On a rainy Sunday, we decided to have a late lunch at the ramen joint on Tai Wong East Street

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The ramen menu
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Gyoza, rice bowls all considered house specials

We ordered the gyoza for the small person and a dry ramen with a side of wagyu beef teriyaki. 

The gyoza was unfortunately quite unremarkable, it tasted like it was undercooked despite the juices running clear. 

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The noodles were equally unremarkable and the accompaniments were mediocre. The chilli improved the taste a lot. 

The wagyu beef teriyaki turned out to be a bad choice, it was over condimented and the texture unworthy of its price and description. 

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The only thing I enjoyed was chili bean sprouts which was supplied in a clay pot with the sauces on the table. I ate it all.

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Overall an experience not to be repeated.

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Eight Fishes Japanese Restaurant, Amoy Street, Wan Chai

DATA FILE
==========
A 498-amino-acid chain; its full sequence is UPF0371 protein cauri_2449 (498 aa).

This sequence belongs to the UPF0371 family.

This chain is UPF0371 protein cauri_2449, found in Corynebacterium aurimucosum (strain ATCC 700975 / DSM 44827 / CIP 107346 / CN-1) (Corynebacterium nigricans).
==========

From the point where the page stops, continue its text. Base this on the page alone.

I have been craving Japanese for a while. Not ramen noodles but bento box style Japanese cuisine. 

As we left home, a quick scan of my brain map showed the nearest Japanese restaurants. There’s Grand Asia right above the Stone Nullah Tavern (ok but not fantastic) and the places I’ve yet to try near Wood Road (but that entails a less pleasant walk). I remembered that there is a small Japanese sushi type bar in Amoy Street near the completed Avenue development. 

It was only 11am and after a session on the swings, the small person was happy to walk anywhere for some food. 

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The restaurant was called 魚八 or Fish Eight. It had just opened for the day and was completely empty when we stepped in. The staff were cheerful and welcomed us in. I was trying to decide which bar seats would suit us best when one of them suggested we sit upstairs at the tables. 

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Up a nicely decorated flight of stairs, we were offered any table we liked but the ladies responsible for service upstairs pointed us toward the corner table. Nothing like a good corner to corral an active toddler.

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Upon presentation of the menu, the staff informed me that if we paid up before 1pm, we’d get a 10% discount. Sounds like perfect timing. The lunch menu was reasonably priced and more extensive than I thought.